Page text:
In general terms, what makes a medal worth just a few pounds or a six-figure sum is much the same as objects in other collecting fields - rarity, provenance and condition. Design is much less important and it is not often that the materials from which they are made have any intrinsic worth - the Victoria Cross, for example, are traditionally thought to be cast in gunmetal from Russian cannon captured at the siege of Sevastopol.
Within these general parameters, however, there is a huge spectrum of factors to consider from the level of gallantry of the recipient, the fame of an action or campaign and the status of the individual concerned. Medals are typically sold in groups, and the combination of decorations can add to their rarity and attraction.
Waterloo medals offer an excellent summary of the sorts of factors that can affect price. It was the first medal created since the one issued by Cromwell for the Battle of Dunbar in 1650. It was given to all participating soldiers and a total of 39,000 were awarded in 1816-17.
Accordingly, an infantry medal is scarcer than an artillery medal and a cavalry medal rarer still. Make that a medal from one of the leading horse regiments, such as the Dragoons, Life Guards or Horse Guards, and then from a senior officer, and the value climbs further.
Condition can come into play as well, especially when it comes to cavalry medals, which were worn in the field, as the constant jerking up and down on horseback meant that they tended to be more knocked and damaged than infantry and artillery medals.
In terms of hard cash, this can mean a trooper's medal in reasonable condition from an ordinary foot regiment can sell for under £100, while a senior cavalry officer's medal in good condition can sell for thousands. Compare, for instance the £10,000 paid at Bonhams on December 15, 2010 for the Waterloo Medal awarded to Captain Edwin Sandys of the 12th Light Dragoons to the £900 paid for that awarded to John Hughes, a trooper from Sandys' own troop, in the same sale.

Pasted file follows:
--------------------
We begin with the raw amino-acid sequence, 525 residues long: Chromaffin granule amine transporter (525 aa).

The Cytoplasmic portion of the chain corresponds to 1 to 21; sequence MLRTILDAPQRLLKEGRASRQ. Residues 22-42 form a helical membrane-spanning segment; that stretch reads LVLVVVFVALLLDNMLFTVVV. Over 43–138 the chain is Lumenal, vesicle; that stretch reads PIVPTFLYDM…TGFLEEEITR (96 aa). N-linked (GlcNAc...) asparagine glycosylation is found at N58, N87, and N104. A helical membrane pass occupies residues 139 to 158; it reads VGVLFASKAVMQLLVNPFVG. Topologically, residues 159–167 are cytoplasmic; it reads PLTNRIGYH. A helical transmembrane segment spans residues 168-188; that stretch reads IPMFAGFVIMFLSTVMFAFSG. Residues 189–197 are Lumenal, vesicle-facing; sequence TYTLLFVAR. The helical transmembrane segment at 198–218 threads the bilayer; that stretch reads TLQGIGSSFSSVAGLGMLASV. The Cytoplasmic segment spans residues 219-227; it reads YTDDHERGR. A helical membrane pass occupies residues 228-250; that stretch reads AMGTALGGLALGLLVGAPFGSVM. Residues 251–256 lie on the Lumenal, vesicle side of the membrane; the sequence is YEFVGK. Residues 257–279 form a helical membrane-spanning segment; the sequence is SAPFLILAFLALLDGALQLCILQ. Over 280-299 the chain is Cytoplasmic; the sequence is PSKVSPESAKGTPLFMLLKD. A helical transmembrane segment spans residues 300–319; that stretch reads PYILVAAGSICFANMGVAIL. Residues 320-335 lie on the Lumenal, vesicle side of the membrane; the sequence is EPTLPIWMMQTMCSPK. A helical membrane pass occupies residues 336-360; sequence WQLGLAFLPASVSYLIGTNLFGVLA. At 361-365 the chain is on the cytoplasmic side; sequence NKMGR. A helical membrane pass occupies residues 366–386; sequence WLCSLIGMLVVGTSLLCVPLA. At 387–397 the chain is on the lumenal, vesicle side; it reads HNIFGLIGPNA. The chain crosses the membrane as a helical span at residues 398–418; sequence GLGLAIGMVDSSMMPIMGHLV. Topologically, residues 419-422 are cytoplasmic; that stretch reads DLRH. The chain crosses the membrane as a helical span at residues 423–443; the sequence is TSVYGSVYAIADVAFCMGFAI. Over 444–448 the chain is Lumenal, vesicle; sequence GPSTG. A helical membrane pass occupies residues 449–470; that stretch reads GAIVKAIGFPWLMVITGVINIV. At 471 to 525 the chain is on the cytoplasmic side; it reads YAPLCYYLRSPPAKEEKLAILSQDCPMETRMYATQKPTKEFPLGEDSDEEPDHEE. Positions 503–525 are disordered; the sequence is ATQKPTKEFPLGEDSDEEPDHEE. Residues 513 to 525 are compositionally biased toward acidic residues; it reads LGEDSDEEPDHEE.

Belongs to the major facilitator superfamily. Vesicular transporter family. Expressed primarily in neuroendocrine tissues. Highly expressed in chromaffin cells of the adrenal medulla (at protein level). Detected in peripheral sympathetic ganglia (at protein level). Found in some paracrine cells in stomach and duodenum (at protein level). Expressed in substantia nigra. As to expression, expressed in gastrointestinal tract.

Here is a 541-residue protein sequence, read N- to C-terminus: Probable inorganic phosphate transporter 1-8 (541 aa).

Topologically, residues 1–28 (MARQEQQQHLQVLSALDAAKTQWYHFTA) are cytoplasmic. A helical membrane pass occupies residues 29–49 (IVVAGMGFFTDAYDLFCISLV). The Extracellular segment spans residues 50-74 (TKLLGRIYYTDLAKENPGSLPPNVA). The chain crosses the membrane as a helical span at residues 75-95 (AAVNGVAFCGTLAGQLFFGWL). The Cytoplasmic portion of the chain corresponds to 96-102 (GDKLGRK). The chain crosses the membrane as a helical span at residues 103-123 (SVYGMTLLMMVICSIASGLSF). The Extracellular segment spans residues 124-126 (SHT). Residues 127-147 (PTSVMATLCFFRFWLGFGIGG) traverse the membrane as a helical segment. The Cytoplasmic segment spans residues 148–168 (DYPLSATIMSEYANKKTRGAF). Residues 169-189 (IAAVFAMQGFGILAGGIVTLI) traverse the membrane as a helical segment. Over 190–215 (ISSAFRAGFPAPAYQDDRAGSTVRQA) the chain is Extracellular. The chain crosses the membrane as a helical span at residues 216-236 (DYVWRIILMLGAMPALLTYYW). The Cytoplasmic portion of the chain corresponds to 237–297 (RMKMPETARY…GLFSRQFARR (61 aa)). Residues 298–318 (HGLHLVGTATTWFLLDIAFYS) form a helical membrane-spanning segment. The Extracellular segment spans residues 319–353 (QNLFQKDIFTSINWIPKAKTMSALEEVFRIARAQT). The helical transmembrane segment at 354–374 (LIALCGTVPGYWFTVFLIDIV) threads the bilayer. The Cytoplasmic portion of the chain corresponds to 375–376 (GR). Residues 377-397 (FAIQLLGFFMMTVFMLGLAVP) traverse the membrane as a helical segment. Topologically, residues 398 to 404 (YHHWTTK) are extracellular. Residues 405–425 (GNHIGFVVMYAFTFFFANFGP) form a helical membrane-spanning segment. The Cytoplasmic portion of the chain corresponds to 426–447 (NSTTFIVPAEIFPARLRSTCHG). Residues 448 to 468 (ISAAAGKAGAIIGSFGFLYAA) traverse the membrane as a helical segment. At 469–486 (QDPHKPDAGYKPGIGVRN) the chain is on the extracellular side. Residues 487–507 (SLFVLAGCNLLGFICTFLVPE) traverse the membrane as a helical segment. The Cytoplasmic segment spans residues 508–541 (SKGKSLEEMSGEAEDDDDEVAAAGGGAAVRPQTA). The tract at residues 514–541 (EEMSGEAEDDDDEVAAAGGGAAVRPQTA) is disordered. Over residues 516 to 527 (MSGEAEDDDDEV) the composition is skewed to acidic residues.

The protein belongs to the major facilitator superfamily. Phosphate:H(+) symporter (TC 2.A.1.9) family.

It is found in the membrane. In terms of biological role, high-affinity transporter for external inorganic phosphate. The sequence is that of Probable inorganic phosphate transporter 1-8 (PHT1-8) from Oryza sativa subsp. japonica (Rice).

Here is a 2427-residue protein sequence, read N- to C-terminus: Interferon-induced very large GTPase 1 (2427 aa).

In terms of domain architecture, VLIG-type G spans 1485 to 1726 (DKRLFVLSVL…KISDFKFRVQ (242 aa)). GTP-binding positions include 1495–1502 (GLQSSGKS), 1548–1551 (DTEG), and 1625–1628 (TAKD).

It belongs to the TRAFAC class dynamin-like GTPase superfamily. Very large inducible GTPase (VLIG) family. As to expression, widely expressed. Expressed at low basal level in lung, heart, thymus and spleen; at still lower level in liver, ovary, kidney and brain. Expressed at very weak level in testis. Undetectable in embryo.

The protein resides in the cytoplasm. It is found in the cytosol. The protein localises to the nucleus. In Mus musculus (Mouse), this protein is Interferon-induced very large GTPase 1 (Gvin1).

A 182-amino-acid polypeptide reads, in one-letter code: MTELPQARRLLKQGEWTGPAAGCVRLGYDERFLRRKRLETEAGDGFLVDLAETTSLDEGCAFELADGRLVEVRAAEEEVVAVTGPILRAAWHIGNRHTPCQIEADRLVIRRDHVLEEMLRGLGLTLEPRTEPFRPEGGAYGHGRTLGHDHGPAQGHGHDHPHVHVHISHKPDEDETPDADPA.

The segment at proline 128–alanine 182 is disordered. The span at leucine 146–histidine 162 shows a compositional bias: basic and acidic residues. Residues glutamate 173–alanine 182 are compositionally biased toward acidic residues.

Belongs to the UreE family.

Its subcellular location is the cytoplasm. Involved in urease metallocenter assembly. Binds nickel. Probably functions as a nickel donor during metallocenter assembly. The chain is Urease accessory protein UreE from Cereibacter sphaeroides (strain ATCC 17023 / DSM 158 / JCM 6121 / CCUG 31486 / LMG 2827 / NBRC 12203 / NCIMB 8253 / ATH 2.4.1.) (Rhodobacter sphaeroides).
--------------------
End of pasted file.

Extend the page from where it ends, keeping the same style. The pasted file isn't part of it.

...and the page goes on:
London supports a wealth of auction houses and dealers, with large volumes of medals changing hands on a regular basis. The current health of the market is illustrated by the number of auction houses outside the capital starting to hold specialist sales or even setting up separate medals departments. At the top level, the dominance of Lord Ashcroft as the world's leading collector of Victoria Crosses has helped push up prices for some time. His extensive holding is now on display in a specially built wing of the Imperial War Museum.
As anniversaries of conflicts approach, interest often grows. This may well be seen in 2014 for the centenary of the outbreak of the First World War and in 2015 for the bicentenary of Waterloo.
While medals values have been climbing over the past few years, unlike other collecting fields however, the nature of the medals world means that few collectors acquire pieces specifically with investment in mind. It comes as close as you can get to a purely academic and emotional field of collecting.
Those involved tend to have a serious interest in history, and owning a medal brings them that bit closer to the act of bravery and the individual it commemorates.
The Medal Yearbook by John W. Mussell, Token Publishing. ISBN-10: 187019246X ISBN-13: 978-1870192460
British Military Medals: A Guide for the Collector and Family Historian by Peter Duckers, Pen and Sword Military. ISBN-10: 1844159604 ISBN-13: 978-1844159604